At first glance, Mario Vargas Llosa’s novels seem like a one-man miscellany of subjects and styles: There are harrowing narratives based on historical events like Rafael Trujillo’s tyrannical rule over the Dominican Republic The Feast of the Goat and a 19th-century religious uprising in the backlands of Brazil The War of the End of the World.
There are also some delightfully inventive post-modernist confections: an antic, comic portrait of an obsessive writer, who cranks out 10 half-hour soap opera scripts a day Aunt Julia and the Scriptwriter; a Chinese puzzle box of a detective story that begins with a gruesome murder in 1950s Peru Who Killed Palomino Molero?, and a suspenseful, Groundhog Day — like improvisation upon Flaubert’s classic Madame Bovary The Bad Girl.
Two related themes, however, thread their way through Vargas Llosa’s novels: a fascination with the human craving for freedom (be it political, social or creative) and the liberation conferred by art and imagination. Indeed, storytelling itself remains a central concern in the author’s work, in both his taste for willfully complicated narratives and his philosophical preoccupation with the ways in which subjectivity acts as a distorting prism for our apprehension of the world.
In Who Killed Palomino Molero? we learn that a police officer’s own sentimental proclivities may be warping his assessment of the prime suspects in the killing of a handsome young singer.
And in The Storyteller, we learn that a saintly, disfigured student has become the official storyteller for a primitive rain forest tribe and the repository of its collective memory — or at least that is the tale he tells.
As for The Real Life of Alejandro Mayta, it features an assortment of characters recounting their memories of a little-known Trotskyist revolutionary — their sometimes clashing, sometimes converging reminiscences creating a glittering collage that reads like a combination of Faulkner’s As I Lay Dying and an oral history by Studs Terkel. By the end of the novel, the reader sees that there is not one Alejandro Mayta but many: Mayta the die-hard romantic, equally eager to worship God and Marx; Mayta the professional revolutionary, adept at manipulating younger comrades; and Mayta the damaged idealist, disillusioned by the factionalism and infighting of the left.
Although Vargas Llosa is that increasingly rare bird an all-around man of letters who has written criticism, journalism and plays as well as fiction — the towering achievements of his career remain two novels published some two decades apart. One is a comedic masterpiece, the other a devastating historical tragedy.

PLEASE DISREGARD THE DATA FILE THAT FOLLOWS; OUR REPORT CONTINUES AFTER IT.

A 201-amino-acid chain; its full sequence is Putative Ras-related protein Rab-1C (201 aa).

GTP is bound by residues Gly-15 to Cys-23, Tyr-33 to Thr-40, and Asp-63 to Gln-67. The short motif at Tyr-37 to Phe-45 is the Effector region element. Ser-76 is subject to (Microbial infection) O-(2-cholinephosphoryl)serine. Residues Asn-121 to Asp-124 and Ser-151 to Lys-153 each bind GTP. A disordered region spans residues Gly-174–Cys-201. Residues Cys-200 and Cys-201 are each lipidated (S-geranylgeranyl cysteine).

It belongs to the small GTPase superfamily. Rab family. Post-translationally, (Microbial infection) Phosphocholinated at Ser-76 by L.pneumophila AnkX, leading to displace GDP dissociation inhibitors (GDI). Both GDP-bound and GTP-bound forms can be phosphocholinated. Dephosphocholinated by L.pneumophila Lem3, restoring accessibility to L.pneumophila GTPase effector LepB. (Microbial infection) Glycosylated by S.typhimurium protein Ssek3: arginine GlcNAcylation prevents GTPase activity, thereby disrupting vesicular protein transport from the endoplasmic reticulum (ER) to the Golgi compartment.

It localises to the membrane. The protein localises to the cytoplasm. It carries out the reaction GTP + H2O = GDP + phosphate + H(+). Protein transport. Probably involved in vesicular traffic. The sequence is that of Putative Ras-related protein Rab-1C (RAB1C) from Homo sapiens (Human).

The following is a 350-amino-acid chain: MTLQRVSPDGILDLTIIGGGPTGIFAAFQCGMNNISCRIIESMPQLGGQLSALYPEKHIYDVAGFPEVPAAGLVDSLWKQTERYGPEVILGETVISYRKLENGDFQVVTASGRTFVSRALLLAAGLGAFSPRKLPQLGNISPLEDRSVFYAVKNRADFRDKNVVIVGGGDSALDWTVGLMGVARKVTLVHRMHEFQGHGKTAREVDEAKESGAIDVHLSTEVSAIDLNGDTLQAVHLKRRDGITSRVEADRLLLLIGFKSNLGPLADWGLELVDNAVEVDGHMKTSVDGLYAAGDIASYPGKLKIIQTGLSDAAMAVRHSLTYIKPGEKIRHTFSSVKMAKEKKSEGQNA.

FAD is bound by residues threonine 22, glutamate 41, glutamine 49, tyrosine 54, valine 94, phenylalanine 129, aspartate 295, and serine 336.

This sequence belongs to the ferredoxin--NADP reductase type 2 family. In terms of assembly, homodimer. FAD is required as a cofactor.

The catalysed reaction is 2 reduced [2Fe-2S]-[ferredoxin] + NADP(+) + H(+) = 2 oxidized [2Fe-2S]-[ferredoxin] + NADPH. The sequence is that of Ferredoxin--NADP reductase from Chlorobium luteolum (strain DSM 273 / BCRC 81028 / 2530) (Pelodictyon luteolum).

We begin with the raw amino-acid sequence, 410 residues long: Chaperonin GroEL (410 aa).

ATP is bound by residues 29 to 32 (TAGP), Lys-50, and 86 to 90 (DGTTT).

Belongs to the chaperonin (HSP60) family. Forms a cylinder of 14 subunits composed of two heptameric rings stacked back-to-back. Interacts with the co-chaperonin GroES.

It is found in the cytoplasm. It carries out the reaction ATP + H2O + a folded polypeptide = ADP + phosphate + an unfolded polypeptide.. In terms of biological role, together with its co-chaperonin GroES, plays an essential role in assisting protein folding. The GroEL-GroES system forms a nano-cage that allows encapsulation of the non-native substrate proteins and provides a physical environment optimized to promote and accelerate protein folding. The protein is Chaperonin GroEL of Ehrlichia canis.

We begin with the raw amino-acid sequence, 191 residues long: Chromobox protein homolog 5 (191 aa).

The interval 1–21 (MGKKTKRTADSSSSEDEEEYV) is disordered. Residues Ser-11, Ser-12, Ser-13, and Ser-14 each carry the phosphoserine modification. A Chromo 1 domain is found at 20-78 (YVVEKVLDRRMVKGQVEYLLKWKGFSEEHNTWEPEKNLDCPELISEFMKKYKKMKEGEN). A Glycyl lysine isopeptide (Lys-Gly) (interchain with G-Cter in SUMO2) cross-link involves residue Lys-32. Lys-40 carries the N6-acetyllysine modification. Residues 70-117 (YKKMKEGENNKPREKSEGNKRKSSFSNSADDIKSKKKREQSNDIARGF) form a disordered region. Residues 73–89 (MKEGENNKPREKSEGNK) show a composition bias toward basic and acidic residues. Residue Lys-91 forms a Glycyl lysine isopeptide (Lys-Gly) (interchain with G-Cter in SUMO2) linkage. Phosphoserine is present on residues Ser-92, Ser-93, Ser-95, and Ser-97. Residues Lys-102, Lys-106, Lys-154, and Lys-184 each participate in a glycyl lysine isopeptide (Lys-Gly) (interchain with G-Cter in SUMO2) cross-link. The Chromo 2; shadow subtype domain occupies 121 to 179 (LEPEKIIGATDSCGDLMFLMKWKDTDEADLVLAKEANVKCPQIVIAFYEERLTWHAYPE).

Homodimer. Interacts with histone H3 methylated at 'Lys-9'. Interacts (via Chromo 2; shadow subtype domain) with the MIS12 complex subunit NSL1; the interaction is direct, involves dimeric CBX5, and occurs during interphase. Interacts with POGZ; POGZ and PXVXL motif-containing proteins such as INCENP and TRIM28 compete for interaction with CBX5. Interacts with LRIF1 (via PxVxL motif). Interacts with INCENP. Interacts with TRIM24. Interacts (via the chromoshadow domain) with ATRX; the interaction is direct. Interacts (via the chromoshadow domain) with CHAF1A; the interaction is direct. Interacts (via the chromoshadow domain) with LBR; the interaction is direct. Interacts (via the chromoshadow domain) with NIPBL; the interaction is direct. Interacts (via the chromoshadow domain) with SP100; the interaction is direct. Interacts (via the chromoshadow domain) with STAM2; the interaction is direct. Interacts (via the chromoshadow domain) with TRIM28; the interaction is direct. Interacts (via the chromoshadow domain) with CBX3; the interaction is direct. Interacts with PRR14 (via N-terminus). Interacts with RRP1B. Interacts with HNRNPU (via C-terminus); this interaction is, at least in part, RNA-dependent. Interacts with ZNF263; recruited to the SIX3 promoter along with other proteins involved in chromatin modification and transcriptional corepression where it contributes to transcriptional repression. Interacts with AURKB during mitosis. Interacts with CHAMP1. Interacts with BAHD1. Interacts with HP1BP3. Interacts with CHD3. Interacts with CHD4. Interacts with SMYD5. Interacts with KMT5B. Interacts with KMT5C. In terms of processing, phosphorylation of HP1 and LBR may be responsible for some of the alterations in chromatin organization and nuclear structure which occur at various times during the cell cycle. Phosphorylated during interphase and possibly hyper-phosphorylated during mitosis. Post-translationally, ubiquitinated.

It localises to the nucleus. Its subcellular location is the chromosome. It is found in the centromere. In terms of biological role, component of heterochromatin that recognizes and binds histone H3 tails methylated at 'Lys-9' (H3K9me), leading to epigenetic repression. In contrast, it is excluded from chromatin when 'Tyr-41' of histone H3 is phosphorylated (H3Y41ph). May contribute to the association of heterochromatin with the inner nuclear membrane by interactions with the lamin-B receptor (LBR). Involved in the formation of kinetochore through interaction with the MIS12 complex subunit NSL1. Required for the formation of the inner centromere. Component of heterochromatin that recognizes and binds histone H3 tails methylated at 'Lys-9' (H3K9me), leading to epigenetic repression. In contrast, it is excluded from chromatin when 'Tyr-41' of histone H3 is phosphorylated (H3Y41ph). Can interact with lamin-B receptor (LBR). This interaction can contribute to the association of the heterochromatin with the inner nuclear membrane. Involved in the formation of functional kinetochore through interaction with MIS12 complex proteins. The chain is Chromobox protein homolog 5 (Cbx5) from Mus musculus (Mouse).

Aunt Julia and the Scriptwriter, published in the United States in 1982, is the semi-autobiographical story of the apprenticeship of a young would-be writer named Mario and the two people who loom over his coming of age: his sexy Aunt Julia, whom he courts and marries; and his eccentric friend, Pedro Camacho, a genius writer of radio plays and the creator of dozens of soap opera characters, whose stories all begin to dangerously intertwine and overlap with increasingly farcical results.
While Aunt Julia focuses on the private world of romance and creativity, The Feast of the Goat (published here in 2001) tackles the big public sphere of politics. Based on events during and immediately after the three-decade rule of Rafael Trujillo over the Dominican Republic, the book not only pushed the boundaries of traditional historical fiction but also joined Gabriel Garcia Marquez’s Autumn of the Patriarch and Augusto Roa Bastos’ I the Supreme in that select pantheon of classic Latin American novels dissecting the hydraulics and consequences of absolute power.
Trujillo is described by one character as the devil, who had inflicted more suffering on the country than it had sustained “in its history of Haitian occupation, Spanish and American invasions, civil wars, battles among factions and caudillos, and in all the catastrophes — earthquakes, hurricanes — that had assailed Dominicans from the sky, the sea, or the center of the earth.”
Whether a novel is based on historical fact or autobiographical experiences or leaps full-blown from the brow of its creator, Vargas Llosa has suggested, it performs a vital function: it remakes “reality — embellishing it or diminishing it” through the magic of words, he wrote in an essay in The New York Times Book Review in 1984.
“The lies in novels are not gratuitous — they fill in the insufficiencies of life,” he wrote. “Thus, when life seems full and absolute, and men, out of an all-consuming faith, are resigned to their destinies, novels perform no service at all. Religious cultures produce poetry and theater, not novels. Fiction is an art of societies in which faith is undergoing some sort of crisis, in which it’s necessary to believe in something, in which the unitarian, trusting and absolute vision has been supplanted by a shattered one and an uncertainty about the world we inhabit and the afterworld.”